In the past a stigma surrounding mental health made it difficult for people to turn up to work knowing the state of their mental health was given little consideration. However, as research and awareness continues to grow, so to has the supportive culture around mental health in the workplace.
Andrew Dempster, director of Health, Ageing and Human Services says it is important for employees to know it is okay to talk about having “off days” in the same way people talk about sick days.
“If people have the flu they stay home. There needs to be a similar discussion at senior levels of management that reinforces that to support people when they are having off days,” Mr Dempster said.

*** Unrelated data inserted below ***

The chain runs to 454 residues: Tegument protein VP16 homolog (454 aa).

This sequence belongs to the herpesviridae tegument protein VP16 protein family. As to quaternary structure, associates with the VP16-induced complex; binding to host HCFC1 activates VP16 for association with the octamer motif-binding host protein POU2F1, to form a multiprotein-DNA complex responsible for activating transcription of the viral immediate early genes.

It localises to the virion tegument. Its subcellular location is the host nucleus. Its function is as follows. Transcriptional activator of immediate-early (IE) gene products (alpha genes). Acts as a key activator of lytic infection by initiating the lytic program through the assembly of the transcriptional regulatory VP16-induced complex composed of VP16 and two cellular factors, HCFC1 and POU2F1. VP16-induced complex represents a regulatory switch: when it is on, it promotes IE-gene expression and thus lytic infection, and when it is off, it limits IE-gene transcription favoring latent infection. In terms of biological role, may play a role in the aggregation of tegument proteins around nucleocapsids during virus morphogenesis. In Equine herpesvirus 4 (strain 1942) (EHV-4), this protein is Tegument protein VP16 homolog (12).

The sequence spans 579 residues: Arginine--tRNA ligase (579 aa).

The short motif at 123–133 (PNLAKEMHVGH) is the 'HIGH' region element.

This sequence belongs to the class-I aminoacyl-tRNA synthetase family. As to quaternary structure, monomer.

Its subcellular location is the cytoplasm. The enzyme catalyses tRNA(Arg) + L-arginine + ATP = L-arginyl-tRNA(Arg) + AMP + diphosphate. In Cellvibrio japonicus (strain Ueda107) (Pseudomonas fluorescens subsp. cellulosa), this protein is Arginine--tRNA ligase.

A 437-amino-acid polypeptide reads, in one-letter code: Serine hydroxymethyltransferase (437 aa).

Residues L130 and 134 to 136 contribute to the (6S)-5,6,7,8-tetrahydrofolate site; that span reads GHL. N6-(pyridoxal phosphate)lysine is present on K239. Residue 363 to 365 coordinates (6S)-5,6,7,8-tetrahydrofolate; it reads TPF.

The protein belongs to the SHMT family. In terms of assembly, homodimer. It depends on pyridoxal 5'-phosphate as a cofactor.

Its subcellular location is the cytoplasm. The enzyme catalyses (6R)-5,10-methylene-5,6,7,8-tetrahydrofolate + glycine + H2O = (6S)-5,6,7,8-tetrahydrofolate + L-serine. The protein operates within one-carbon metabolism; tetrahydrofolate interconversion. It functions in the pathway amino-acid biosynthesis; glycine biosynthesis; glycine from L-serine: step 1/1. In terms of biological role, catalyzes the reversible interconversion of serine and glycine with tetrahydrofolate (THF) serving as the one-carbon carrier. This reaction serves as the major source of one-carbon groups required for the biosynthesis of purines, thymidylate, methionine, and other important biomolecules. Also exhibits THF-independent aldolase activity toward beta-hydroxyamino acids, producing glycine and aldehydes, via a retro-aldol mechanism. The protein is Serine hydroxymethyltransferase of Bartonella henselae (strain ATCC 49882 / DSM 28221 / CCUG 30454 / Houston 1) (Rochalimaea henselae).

Leaders in business and advocacy groups such as Health, Ageing and Human Services, suggest that a culture change is integral to the health of employees and that a supportive workplace environment can contribute positively to the economy.
Mental illness affects 1 in 5 Australians each year, imposing a $60 billion cost burden on business productivity and taxpayer funded hospital services. KPMG report “Investing to Save” suggests a $4.4 billion investment by businesses and governments could provide a $12.7 billion return in long term annual savings for the economy.
Allowing employees to take a mental health ‘off day’ has been widely accepted in organisations across Australia and is continuously being advocated in order to improve the mental health of workers and prevent cost burdens on the economy.